How to write a brief for your creative team
Writing a good brief for your creative team is the difference between an efficient and effective project and a chaotic disaster.
Simply put, a better brief means a better final product. It can also mean a more accurate and often cheaper quote. When the creatives you are engaging know exactly what is in scope for the final outcome, they can be clearer about the amount of hours it'll take them to get the project done. This also means less guesswork, less project management, and less administration.
Be clear about the outcome you are trying to achieve
What are you hoping this creative project will achieve? Are you looking to attract more sales from a certain channel? Are you hoping to raise brand awareness? Where and what medium will you publish? Being clear about the end goal, as well as simply the collateral you are trying to produce, will help a creative team to understand the purpose and meaning of your message. The better they understand the purpose of the project, the better their outputs.
Have a brand style guide
Have a clear style guide for both the visuals and the language of your brand. If you don’t have this already, this might be the first thing you ask your creative team to pull together. It should clearly show how your logo should be used, the colour palette and typography of your brand, and the way you would like to speak to your audience. A good style guide takes a lot of the guesswork out of the creative process, allowing your creative team to focus on the project rather than trying to rework the brand itself. A good style guide also ensures your branding remains consistent across all of your collateral.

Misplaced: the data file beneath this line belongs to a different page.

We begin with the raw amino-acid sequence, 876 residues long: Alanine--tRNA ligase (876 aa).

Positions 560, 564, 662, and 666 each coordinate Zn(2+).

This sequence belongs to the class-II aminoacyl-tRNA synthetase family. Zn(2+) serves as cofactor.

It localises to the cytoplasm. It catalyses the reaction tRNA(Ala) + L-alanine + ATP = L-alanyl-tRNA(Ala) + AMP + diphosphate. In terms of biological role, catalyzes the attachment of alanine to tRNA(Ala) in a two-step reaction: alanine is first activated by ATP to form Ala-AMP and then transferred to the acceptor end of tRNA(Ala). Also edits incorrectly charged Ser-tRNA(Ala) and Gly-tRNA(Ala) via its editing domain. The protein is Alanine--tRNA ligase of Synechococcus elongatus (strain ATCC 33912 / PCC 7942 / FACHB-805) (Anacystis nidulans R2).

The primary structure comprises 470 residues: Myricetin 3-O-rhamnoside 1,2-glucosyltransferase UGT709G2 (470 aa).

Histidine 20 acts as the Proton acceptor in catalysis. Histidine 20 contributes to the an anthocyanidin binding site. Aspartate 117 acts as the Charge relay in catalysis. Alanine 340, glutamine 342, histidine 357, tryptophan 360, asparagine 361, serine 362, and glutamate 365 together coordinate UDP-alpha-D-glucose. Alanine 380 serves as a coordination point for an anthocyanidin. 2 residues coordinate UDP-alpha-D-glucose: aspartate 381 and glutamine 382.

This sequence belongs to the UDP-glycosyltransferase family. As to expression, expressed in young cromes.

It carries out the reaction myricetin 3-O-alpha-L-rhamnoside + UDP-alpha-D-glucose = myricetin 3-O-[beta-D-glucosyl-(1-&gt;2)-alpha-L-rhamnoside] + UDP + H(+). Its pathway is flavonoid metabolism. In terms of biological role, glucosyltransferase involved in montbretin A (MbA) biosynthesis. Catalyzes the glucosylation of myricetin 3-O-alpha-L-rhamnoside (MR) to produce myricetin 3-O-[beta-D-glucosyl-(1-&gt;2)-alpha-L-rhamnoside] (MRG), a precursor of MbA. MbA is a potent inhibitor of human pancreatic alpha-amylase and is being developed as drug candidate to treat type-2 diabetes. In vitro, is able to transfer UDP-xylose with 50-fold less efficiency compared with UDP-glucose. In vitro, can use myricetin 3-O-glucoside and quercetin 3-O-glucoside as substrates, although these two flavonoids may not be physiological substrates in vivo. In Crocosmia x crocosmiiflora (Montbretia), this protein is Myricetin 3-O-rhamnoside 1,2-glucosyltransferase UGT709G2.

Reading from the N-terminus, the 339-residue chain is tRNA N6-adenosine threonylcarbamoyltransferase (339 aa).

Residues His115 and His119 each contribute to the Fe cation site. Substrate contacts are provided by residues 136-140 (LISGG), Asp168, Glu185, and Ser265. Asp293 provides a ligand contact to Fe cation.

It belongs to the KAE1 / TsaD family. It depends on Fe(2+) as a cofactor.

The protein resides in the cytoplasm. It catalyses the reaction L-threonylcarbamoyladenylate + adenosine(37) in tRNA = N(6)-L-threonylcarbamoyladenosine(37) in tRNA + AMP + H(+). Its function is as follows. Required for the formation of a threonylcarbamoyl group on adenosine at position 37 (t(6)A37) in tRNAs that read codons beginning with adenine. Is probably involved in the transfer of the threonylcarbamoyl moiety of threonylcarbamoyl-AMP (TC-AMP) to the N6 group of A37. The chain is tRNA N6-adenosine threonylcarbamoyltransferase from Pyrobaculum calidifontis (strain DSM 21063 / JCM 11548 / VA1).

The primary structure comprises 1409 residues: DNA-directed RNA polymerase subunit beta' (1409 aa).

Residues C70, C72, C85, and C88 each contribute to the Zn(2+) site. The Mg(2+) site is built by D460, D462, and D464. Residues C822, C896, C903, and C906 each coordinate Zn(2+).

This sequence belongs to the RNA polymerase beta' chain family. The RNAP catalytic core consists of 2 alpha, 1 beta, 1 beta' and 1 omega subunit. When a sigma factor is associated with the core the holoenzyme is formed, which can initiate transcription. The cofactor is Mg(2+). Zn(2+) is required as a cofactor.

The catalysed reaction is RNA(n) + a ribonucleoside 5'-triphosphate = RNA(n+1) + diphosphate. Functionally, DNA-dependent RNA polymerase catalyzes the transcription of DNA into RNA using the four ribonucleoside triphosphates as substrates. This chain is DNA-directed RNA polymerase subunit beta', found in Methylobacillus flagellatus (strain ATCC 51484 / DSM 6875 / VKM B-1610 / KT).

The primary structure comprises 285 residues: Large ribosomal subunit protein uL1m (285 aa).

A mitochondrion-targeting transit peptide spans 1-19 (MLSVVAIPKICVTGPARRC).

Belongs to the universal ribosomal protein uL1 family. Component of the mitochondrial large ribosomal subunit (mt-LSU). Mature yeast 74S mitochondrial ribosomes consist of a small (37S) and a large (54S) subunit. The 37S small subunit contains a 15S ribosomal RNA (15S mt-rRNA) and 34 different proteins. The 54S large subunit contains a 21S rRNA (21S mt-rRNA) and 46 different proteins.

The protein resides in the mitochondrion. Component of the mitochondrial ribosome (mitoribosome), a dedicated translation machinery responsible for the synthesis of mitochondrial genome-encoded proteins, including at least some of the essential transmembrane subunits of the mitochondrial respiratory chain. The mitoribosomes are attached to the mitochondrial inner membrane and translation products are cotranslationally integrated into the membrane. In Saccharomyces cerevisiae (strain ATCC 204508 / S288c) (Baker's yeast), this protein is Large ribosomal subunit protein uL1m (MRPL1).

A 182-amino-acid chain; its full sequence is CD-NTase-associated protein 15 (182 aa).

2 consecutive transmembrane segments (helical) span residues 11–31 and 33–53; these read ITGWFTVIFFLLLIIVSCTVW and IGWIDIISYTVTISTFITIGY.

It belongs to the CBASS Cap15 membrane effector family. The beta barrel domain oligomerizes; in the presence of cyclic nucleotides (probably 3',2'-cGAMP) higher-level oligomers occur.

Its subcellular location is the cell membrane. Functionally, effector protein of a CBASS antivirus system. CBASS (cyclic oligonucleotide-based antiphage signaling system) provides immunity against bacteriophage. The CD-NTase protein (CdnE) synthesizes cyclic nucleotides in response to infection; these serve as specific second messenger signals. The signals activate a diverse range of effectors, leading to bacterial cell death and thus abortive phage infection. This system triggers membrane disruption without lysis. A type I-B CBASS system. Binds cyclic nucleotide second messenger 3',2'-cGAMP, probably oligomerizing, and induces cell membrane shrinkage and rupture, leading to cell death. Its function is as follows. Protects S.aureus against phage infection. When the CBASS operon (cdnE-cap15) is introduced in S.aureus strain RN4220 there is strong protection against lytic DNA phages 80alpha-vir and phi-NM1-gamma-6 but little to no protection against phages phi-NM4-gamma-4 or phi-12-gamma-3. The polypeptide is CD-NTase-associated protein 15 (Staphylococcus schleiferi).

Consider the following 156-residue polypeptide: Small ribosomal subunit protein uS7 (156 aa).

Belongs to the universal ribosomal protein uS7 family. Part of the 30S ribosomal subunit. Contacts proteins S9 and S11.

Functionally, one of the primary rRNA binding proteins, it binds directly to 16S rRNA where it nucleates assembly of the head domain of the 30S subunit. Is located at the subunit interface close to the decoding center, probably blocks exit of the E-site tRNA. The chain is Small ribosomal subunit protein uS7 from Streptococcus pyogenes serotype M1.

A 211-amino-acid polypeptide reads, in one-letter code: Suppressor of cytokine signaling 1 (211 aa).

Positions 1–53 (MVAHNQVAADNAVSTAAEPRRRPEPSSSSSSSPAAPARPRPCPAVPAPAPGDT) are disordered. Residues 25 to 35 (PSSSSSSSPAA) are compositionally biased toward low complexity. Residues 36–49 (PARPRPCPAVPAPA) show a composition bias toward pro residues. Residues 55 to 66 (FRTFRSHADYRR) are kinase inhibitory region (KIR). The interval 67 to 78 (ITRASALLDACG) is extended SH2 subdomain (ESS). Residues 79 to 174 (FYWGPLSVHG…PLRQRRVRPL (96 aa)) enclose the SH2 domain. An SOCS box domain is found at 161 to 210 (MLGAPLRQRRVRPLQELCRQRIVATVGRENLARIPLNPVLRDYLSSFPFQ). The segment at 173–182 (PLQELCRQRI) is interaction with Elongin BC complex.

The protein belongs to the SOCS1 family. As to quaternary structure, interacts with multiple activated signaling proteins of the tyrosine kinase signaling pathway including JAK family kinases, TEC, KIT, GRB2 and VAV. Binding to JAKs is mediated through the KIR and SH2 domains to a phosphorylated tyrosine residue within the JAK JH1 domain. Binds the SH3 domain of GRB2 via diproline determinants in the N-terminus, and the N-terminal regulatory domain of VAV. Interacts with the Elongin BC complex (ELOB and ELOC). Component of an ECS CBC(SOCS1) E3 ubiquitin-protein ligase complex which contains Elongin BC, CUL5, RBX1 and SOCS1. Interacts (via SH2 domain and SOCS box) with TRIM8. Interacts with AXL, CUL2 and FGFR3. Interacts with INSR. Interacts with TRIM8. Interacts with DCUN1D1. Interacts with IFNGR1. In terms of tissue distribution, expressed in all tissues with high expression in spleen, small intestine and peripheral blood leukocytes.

Give an example of what you like and dislike
It usually just take a quick Google search to find a string of equivalent collateral that has been published by competitors. You can even look to similar collateral being published by business in completely different industries. Noting what you like, what you dislike, and why, gives your creative team some insight into what you will make you happy in a final product.
Be transparent with your budget and timeline
If you have a set budget, say so. If you have a strict deadline, say so. A good creative team can help you to make the most of your resources and will only commit to a project they can complete within the designated time-frame. If there are going to be any problems achieving your goals due to budget and time restrictions, much better to address them at the very beginning.
Be clear with what content you can provide
Whether it is text, photography, a script, or an illustration, content production eats up a lot of creative hours. If you plan to provide any of these yourself, make sure this is clear in your briefing document. Even if they come in draft form, they can save a lot of time for your creative team.
Carefully consider the scope
Put simply, take the scope and brief seriously. Read through it properly, and if you think there is a major element missing, then point it out. That small piece of extra functionality may actually be a whole mountain of extra work. The brief, right at the beginning of the project, is the time to make sure that everyone is on the same page.